2019 IEEE Transportation Electrification
Conference and EXPO Asia-Pacific
New Paradigm Shift, Sustainable E-Mobility
2019 IEEE Transportation Electrification
Conference and EXPO Asia-Pacific
New Paradigm Shift, Sustainable E-Mobility
Title : Reliably of Power Electronics in Electrified Transportation System
Dr. Seungdeog Choi, Mississippi State University, USA
Emerging electrified transportation systems such as turbo electric aircraft, UAV, electric ship, and
electric/hybrid vehicles adopt more electric propulsion and power system architectures which controls
are enabled by modern power converters. Significant research effort has been provided by federal
agencies and various commercial research institutes to design the power converters to be more reliable
and efficient within small footprint for effective transportation applications. However, the application
of new and the emerging technology in mission- and safety- critical system has led to significant
reliability concerns with new mechanism of degradations, unexpected failure modes, and high bandwidth
electromagnetic interferences (EMI).
This talk will provides semi in-depth presentations on the reliability of power electronics systems in transportation electrification applications including (i) degradation mechanism of emerging wide band gap (WBG) power switches and (ii) new EMI modeling of WBG power devices in ungrounded system applications. This talk will also partially cover (iii) the on-going research efforts in automotive and wider electrified transportation engineering at the Center of Advanced Vehicle System (CAVS) and High Voltage Lab in Mississippi State University - Starkville. The expected level of intended audience is with entry and intermediate backgrounds in electrical and mechanical engineering.
Dr. Seungdeog Choi is associate professor at Mississippi State University since 2018 ~ present. He
received the B.S. degree from Chung-Ang University, Seoul, South Korea, in 2004, the M.S. degree from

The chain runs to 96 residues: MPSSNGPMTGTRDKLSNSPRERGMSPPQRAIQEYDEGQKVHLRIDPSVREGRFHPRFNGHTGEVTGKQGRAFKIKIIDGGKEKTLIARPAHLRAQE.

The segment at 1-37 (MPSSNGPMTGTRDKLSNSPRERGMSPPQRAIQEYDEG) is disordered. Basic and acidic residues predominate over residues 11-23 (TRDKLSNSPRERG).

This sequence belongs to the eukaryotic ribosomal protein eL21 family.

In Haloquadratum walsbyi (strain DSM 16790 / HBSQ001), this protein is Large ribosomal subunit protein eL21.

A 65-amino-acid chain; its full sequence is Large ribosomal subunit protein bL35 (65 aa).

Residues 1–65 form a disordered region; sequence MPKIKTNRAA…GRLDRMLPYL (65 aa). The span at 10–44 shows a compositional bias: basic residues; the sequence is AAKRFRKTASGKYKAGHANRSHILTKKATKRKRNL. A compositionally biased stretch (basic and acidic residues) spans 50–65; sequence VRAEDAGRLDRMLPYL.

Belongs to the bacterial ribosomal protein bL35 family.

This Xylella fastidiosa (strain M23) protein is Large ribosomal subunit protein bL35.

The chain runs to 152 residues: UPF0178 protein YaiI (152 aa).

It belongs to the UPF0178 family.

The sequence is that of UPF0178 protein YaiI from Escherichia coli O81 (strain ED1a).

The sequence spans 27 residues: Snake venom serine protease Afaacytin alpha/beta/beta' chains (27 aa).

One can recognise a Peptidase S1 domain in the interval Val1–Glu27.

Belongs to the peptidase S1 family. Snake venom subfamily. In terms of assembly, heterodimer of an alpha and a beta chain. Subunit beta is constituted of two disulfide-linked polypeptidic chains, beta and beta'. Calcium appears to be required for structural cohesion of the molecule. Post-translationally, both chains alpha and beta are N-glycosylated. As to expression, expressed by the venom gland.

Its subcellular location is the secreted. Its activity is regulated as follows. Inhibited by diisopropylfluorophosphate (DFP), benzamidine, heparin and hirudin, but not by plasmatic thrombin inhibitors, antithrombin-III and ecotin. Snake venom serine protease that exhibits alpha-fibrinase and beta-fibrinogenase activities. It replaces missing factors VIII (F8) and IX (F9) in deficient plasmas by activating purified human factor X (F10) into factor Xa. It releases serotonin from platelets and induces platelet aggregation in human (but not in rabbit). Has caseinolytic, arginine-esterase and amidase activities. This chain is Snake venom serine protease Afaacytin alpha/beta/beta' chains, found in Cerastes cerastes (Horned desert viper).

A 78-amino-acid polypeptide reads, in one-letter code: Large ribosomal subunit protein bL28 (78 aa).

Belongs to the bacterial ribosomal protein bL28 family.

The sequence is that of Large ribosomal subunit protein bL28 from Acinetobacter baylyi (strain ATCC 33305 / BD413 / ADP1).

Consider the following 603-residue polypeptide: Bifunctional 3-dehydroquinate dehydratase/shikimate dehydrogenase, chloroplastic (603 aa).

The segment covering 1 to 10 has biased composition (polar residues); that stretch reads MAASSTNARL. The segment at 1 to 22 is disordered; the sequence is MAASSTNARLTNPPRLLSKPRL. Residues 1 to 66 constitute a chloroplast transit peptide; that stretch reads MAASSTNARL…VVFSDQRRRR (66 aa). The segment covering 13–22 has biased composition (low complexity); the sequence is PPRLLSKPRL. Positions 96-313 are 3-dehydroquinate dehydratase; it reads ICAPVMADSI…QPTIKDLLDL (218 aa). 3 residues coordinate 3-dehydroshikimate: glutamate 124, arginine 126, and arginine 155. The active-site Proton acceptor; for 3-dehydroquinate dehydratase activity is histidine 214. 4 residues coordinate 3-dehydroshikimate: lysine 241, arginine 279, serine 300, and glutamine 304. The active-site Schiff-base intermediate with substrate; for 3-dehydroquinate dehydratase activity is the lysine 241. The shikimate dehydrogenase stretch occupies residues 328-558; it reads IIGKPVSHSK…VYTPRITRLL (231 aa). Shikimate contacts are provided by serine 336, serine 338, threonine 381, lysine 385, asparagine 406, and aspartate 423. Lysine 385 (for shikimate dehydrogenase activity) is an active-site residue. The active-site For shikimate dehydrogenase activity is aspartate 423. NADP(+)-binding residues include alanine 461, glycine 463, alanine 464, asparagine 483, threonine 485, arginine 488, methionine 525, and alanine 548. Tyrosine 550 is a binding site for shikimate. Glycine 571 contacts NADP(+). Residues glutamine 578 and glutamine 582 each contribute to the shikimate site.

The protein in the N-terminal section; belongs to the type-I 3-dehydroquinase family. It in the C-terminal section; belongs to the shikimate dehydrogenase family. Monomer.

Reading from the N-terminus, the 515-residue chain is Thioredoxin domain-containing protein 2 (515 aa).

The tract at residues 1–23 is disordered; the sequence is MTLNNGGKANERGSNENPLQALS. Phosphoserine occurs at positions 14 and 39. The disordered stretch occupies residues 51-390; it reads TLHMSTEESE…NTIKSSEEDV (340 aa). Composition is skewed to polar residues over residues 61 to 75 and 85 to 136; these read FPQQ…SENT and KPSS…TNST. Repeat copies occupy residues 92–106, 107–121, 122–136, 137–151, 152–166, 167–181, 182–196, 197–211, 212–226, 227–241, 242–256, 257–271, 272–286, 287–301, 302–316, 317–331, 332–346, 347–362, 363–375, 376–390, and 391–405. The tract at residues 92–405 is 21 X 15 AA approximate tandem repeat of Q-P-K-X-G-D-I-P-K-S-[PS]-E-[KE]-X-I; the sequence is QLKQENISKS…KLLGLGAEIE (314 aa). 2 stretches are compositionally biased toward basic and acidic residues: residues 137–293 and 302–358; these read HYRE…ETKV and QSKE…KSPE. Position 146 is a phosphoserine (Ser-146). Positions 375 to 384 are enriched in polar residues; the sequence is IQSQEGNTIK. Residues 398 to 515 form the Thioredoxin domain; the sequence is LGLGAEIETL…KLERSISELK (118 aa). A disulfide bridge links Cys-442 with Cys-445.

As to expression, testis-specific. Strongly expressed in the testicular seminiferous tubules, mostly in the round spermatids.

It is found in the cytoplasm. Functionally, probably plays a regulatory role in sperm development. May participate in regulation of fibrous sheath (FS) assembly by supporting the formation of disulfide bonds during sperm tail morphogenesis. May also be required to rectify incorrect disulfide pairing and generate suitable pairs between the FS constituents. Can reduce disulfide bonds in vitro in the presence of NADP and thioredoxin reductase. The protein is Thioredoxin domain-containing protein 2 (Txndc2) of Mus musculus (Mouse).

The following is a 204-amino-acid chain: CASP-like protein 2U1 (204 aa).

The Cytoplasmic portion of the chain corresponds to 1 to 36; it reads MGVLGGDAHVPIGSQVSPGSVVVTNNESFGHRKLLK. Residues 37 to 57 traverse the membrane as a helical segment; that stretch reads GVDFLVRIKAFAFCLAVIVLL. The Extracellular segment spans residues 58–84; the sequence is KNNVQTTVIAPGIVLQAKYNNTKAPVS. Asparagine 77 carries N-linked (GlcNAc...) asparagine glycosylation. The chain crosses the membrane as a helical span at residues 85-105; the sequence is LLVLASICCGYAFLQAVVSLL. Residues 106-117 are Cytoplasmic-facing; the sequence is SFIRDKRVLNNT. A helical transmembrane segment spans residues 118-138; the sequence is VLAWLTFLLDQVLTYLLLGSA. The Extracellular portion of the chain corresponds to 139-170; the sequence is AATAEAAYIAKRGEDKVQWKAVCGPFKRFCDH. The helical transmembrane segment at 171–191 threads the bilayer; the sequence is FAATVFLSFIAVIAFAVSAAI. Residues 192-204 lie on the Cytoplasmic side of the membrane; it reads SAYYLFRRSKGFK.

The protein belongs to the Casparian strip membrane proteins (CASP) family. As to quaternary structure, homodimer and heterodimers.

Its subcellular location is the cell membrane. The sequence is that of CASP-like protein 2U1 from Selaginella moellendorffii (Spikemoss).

Seoul National University, Seoul, South Korea, in 2006, and the Ph.D. degree in electric power and power
electronics program from Texas A&M University, College Station, TX, USA, in 2010. From 2006 to 2007, He
was research engineer in LG Electronics, Seoul, South Korea. From 2009 to 2012, he was a Research
Engineer with Toshiba International Corporation, Houston, TX, USA. He was an Assistant Professor at The
University of Akron, Akron, OH, USA from 2012~2018.
The key word of his research is “Reliability, Efficiency, and Power Density.” This includes the reliability control of power electronics systems, including: online condition monitoring, modeling, design and intelligent control of next generation power electronics system in various micro- and smart power grids (hybrid/electric vehicle, high speed train, electric ship and electric aircraft.). Dr. Choi’s research also focuses on the design of high reliability, high efficiency, high power density, and high-speed electric machine and drive system. He strives to achieve game changing design and applications of wide-band gap power devices (GaN and SiC power switches) in wider power electronics systems to significantly enhance energy efficiency and power density.
He is currently serving as associate editor in IEEE Transaction on Industrial Electronics. He has been serving as Track chair and session chair in IEEE APEC from 2017~present. He has also served as session chair, topic chair, working group member, and reviewer in various IEEE conferences and journals since 2010.
Title : Ultra fast charging method for lithium ion batteries considering degradation
Song-Yul Choe, Ph.D, Prof., Auburn University, USA
Reduction of charging time is one of challenging issues for different applications of lithium ion
batteries. Particularly, it is true with electric vehicles because a relatively long charging time
compared with that of internal combustion engines presents one of barriers for wide acceptance of EVs.
In addition, the charging time is elongated as more battery is installed to extend the drive range.
In fact, the charging time can be simply reduced by increased charging current that in return adversely accelerates degradation due to enhanced side reaction and lithium deposition reaction. Currently suggested charging methods such as constant current and constant voltage, constant power, multi stage constant current or any of the combined above do not take into account minimization of the reactions. Moreover, guidelines for charging methods provided by manufacturers are not based on the fundamental understanding in ion transport and electrochemical reactions that degrade battery.
A research team at Auburn University led by Dr. Choe proposes solutions for an ultra fast charging method that is designed using a reduced order electrochemical model that describes mechanisms of ion transport and the chemical reactions, which lead to not only reduction of charging time but also minimization of degradation compared with those by classical charging methods.